“A great deal of the president’s difficulties can be traced to the fact that Walter had to leave,” Johnson’s press secretary, George Reedy, once told an interviewer. “All of history might have been different if it hadn’t been for that episode.” Former Attorney General Ramsey Clark suggested that Jenkins’ resignation “deprived the president of the single most effective and trusted aide that he had. The results would be enormous when the president came into his hard times. Walter’s counsel on Vietnam might have been extremely helpful.”
Jenkins was born in Jolly, Texas, and spent his childhood in Wichita Falls, Texas. There he attended Hardin Junior College and then spent two years at the University of Texas, though he did not earn a degree. In 1945, following his discharge from the Army, he converted to Roman Catholicism and married Helen Marjorie Whitehill. Jenkins and his wife had 6 children, 4 boys and 2 girls. They separated in the early 1970s but never divorced. She died in 1987.
Jenkins resigned from the Air Force Reserve in February 1965. After leaving Washington, Jenkins returned to Texas and lived the rest of his life in Austin, where he worked as a Certified Public Accountant and management consultant and ran a construction company. He died in 1985, at the age of 67, a few months after suffering a stroke. A made-for-television film, Vanished, loosely based on the Jenkins resignation, aired in 1971.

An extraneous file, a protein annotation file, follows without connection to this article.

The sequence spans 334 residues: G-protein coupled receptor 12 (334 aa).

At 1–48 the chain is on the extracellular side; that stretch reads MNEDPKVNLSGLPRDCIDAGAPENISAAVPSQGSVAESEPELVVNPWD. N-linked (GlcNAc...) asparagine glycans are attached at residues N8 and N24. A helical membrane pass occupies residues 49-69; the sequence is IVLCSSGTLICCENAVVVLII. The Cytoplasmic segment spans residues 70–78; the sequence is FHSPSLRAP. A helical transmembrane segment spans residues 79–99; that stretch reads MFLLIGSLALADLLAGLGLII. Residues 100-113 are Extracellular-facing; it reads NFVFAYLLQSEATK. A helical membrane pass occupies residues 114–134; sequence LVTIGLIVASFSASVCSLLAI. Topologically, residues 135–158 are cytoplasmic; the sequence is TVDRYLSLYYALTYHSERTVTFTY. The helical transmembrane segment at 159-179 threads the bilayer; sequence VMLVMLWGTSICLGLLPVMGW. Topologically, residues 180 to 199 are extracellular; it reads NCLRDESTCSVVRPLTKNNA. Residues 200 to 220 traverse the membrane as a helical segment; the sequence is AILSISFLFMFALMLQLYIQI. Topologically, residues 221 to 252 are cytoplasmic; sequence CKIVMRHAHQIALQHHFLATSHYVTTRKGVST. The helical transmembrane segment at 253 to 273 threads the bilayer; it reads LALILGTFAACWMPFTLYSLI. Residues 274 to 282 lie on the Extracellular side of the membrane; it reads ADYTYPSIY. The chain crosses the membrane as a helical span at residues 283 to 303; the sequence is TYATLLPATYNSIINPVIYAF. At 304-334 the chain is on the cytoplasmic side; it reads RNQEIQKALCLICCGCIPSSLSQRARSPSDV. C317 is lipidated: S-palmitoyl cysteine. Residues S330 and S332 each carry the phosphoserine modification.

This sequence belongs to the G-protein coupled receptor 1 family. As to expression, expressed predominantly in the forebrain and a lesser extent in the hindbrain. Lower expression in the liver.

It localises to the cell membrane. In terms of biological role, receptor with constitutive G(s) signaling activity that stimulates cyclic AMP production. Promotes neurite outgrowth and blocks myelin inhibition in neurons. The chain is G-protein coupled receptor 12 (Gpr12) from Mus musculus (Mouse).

Stern, Keith (2009-09-01). Queers in History: The Comprehensive Encyclopedia of Historical Gays, Lesbians and Bisexuals (Kindle Locations 6690-6696). Perseus Books Group. Kindle Edition.
The Lavender Scare: The Cold War Persecution of Gays and Lesbians in the Federal Government by David K. Johnson
Paperback: 312 pages
Publisher: University Of Chicago Press (May 15, 2006)
Amazon: The Lavender Scare: The Cold War Persecution of Gays and Lesbians in the Federal Government
In Cold War America, Senator Joseph McCarthy enjoyed tremendous support in the fight against what he called atheistic communism. But that support stemmed less from his wild charges about communists than his more substantiated charges that "sex perverts" had infiltrated government agencies. Although now remembered as an attack on suspected disloyalty, McCarthyism introduced "moral values" into the American political arsenal. Warning of a spreading homosexual menace, McCarthy and his Republican allies learned how to win votes. Winner of three book awards, The Lavender Scare masterfully traces the origins of contemporary sexual politics to Cold War hysteria over national security. Drawing on newly declassified documents and interviews with former government officials, historian David Johnson chronicles how the myth that homosexuals threatened national security determined government policy for decades, ruined thousands of lives, and pushed many to suicide. As Johnson shows, this myth not only outlived McCarthy but, by the 1960s, helped launch a new civil rights struggle.
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